In a reversal of course, the Virginia High School League on Monday rescinded its recent requirement that face coverings be worn during training and competition in most sports.
The VHSL is "strongly encouraging" athletes to wear masks, but it's not a requirement.
The VHSL enacted the mask mandate on Dec. 10 after Gov. Ralph Northam announced stricter mask-wearing rules. Wrestling, swimming, cheerleading and gymnastics were exempt to the regulation, but basketball figured to change dramatically.
Coaches and students at Unity Reed High were diligent regarding the VHSL mask mandate during the four days it lasted.
“I immediately thought, ‘These kids are going to struggle to breathe.’ but with the increase in water breaks, I could see them manage better than I expected,” said Unity Reed activities director Kevin Turner.
Turner said athletes didn’t keep masks completely pulled up “due to their sweat, but with constant reminders from our coaches and our athletic trainer I was pleased with the rate of compliance,” he said.
Thinking they’d help with fitness, Osbourn High boys basketball coach Rocky Carter made masks mandatory in workouts even before the VHSL installed the requirement.
“We wanted to get them used to it [wearing masks],” Carter said. “I decided we were going to have the masks on because that will help us in getting conditioned. We weren’t able to get them in shape in the preseason like we wanted to because we weren’t allowed inside.”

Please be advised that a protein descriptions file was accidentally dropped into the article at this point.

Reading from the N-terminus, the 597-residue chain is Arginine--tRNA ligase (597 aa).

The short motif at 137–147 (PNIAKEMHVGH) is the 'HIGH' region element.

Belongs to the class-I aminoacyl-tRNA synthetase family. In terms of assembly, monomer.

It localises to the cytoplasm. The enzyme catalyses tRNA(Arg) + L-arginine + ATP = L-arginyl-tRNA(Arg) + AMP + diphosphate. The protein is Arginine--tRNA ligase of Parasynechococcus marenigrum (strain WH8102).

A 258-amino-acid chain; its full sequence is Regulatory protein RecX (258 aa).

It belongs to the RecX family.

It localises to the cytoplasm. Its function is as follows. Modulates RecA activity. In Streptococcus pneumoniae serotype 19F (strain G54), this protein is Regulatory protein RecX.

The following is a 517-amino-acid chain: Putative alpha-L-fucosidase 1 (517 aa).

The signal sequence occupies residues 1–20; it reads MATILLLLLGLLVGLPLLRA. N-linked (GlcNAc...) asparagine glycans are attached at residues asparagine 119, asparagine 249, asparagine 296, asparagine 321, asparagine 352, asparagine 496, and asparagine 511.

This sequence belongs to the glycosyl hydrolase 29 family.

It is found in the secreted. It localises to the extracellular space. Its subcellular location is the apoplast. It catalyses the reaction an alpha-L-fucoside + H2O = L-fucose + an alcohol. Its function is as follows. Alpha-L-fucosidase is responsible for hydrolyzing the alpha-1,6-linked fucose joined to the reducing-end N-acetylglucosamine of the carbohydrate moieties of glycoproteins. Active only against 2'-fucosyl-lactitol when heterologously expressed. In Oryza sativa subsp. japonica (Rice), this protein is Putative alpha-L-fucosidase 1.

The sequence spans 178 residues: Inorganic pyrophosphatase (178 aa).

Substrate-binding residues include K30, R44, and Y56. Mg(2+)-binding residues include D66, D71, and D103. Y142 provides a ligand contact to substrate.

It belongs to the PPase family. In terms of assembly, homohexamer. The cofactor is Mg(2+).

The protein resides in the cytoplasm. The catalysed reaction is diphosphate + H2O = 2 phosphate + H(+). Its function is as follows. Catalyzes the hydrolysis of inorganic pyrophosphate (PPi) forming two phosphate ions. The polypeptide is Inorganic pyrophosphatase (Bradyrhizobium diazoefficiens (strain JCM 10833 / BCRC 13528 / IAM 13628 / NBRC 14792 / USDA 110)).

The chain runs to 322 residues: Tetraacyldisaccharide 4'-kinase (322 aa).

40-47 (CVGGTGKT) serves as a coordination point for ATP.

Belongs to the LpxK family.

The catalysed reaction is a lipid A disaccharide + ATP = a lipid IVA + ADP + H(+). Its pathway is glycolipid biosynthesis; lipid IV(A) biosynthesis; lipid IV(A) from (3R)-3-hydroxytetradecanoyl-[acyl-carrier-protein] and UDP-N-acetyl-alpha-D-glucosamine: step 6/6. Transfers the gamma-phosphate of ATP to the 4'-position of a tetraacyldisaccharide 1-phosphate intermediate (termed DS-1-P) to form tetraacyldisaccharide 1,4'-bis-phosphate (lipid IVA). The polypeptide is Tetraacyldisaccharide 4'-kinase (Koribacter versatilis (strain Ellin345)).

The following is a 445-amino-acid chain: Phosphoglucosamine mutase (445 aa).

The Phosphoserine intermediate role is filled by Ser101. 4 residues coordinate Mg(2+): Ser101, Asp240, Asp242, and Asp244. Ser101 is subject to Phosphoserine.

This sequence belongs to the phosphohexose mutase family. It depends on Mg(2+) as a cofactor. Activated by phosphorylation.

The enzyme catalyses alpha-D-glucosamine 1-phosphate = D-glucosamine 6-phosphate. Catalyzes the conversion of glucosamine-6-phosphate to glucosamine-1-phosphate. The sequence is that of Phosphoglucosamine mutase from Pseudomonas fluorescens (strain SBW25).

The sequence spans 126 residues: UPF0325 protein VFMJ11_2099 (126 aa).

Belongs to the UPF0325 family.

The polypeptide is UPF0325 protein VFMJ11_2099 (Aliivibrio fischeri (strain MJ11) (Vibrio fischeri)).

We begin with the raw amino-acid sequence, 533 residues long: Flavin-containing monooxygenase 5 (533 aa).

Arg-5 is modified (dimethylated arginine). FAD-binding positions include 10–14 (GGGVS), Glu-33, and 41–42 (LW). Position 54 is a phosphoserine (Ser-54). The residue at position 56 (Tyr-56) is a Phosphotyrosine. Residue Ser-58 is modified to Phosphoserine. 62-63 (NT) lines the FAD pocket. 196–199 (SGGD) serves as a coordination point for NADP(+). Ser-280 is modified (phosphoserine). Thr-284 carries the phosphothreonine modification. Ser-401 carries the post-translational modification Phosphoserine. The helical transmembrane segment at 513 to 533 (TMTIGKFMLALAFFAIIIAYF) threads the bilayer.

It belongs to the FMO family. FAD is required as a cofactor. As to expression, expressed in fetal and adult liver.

With basketball games beginning next week in Prince William County, it’s unclear how many schools will wear them.
The VHSL enacted the mask mandate on Dec. 10. Now the VHSL is saying mask-wearing does not apply to “individuals exercising or using exercise equipment.”
“The VHSL apologizes for any confusion created by its original release,” said VHSL Executive Director Billy Haun. “We ask the public to understand that it is the first mission of VHSL to make sure that athletics are conducted in a safe and healthy environment, and it was that desire that motivated the original decision.”
Osbourn senior guard Manny Ojo said wearing a mask hasn’t been easy.
“At first, I’m not going to lie, I hated it with a passion,” Ojo said. “I was like, ‘I don’t know how I’m going to be able to do this, I can’t breathe.’ But I feel like it’s going to be easier because we do condition a lot and I feel it’s going to make us much more mentally stronger and physically stronger.”
Colgan High School's girls basketball coach Fred Milbert said one of his players has worn a mask from the first day of practice and hasn’t noticed a major difference in her play.
“She wore it when we ran bleachers, she wore it when we ran the track,” Milbert said. “It didn’t seem to impact her, she still seemed to make her times and meet her goals.”
Potomac boys basketball coach Keith Honore said having players wear masks presents new challenges.
“They’re asking us to be health officials,” Honore said. “Basketball is what I’m doing the least of now. Instead of trying to find ways to get us better defensively, I now have to find ways to get us in shape, be better defensively and not put our kids at a health risk.”
Honore says he can’t push his players as hard in a mask: “I can’t have a kid go out and run 10 sprints with a mask on, it doesn’t make sense.”